General Motors will discontinue the Chevrolet Bolt at the end of this year as it focuses on its new generation of electric vehicles, CEO Mary Barra said Tuesday.
The automaker plans to build electric versions of the Chevy Silverado and GMC Sierra at the Bolt plant in Orion Township, Mich., about 65 kilometres north of Detroit. Employment at the plant will triple in 2024, when it reopens after a $4 billion overhaul (all figures in USD) Barra said on GM's first-quarter earnings call.
The Bolt, introduced in 2016, as GM’s first mass-market EV, uses the company’s previous-generation battery technology. The Silverado, Sierra and other upcoming EVs are built on the Ultium battery platform that allows for greater range and power.
“It's just a natural progression, natural next step for us,” Chevrolet CMO Steve Majoros told sibling publication Automotive News.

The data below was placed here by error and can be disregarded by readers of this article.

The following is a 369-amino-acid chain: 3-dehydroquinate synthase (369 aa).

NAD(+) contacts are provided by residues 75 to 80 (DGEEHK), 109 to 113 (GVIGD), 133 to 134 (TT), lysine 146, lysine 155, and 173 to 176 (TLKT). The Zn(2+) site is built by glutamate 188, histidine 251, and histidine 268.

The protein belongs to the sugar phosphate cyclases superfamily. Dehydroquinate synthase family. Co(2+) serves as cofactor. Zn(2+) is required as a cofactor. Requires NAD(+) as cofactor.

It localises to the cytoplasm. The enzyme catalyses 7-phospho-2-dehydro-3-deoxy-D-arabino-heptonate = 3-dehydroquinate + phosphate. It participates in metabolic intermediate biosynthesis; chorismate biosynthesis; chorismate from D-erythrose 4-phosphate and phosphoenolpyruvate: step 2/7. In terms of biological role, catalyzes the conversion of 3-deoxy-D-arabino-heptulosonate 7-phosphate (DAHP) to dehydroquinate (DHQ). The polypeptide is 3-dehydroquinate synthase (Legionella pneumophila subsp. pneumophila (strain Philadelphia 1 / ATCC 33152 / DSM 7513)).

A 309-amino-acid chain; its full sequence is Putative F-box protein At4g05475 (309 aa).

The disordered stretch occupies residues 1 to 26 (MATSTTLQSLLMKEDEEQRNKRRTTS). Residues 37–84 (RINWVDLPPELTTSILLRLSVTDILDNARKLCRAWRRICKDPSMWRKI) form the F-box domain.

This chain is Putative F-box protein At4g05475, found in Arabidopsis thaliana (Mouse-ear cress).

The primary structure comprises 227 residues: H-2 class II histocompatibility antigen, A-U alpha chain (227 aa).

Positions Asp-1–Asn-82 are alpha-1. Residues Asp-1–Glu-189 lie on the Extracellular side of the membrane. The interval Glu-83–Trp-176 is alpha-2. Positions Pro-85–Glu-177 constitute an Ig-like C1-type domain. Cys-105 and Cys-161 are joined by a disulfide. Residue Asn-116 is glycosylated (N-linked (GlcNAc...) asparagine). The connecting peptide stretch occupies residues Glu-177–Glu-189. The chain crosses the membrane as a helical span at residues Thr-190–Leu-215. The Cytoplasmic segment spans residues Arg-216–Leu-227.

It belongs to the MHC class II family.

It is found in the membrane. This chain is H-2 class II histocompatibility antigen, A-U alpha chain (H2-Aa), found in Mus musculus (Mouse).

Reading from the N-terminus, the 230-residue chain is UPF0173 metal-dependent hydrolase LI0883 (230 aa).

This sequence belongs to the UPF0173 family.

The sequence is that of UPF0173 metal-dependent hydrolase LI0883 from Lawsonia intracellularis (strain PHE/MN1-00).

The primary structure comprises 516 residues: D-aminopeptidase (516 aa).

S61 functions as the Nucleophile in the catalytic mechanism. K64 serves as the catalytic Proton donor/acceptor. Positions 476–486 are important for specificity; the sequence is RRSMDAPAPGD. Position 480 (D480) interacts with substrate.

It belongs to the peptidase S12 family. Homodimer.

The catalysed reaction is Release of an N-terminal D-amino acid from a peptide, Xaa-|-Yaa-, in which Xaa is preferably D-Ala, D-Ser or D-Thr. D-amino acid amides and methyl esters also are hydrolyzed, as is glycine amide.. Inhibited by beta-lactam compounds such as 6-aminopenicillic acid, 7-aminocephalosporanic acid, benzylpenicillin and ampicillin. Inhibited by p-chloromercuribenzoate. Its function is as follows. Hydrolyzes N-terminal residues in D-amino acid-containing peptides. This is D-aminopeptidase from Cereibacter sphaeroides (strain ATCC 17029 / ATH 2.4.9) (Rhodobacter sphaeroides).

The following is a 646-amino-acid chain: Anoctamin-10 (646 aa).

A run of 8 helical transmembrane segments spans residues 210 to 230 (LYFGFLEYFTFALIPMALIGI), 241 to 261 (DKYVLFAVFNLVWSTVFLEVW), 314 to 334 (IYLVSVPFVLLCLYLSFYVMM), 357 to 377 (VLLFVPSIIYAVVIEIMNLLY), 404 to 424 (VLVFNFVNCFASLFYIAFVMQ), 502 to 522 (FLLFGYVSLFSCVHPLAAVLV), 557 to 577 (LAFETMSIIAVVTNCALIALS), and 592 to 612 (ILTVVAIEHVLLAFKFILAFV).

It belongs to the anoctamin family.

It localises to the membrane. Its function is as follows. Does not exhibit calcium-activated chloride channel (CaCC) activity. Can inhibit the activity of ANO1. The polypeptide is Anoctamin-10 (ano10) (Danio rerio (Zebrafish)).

“We’re joining the Ultium party. Bolt has been a phenomenal product for us, no doubt. It's done great things for Chevy, for GM, dealers, customers.”
GM said the 2023 model year will be the last, and dealers will be able to order Bolts through the summer.
“It's not about replacement volume, especially early on,” Majoros said. “Bolt has been a conquest machine for us. Early on, it was conquesting north of 85 per cent, which means these were all brand-new people to Chevrolet and what you find in EVs, there's a tremendous amount of brand loyalty, but it's really a propulsion decision. And so if we can bring people in based on the propulsion proposition that they're looking for, we can do it with a brand that they're familiar with, with brand names they’re familiar with, that works well for us.
GM on Tuesday said it has formed a joint venture with Samsung SDI to build a $3 billion battery plant in the U.S. that will open in 2026. The company didn't identify the location of the plant, which would be GM's fourth Ultium plant in the United States.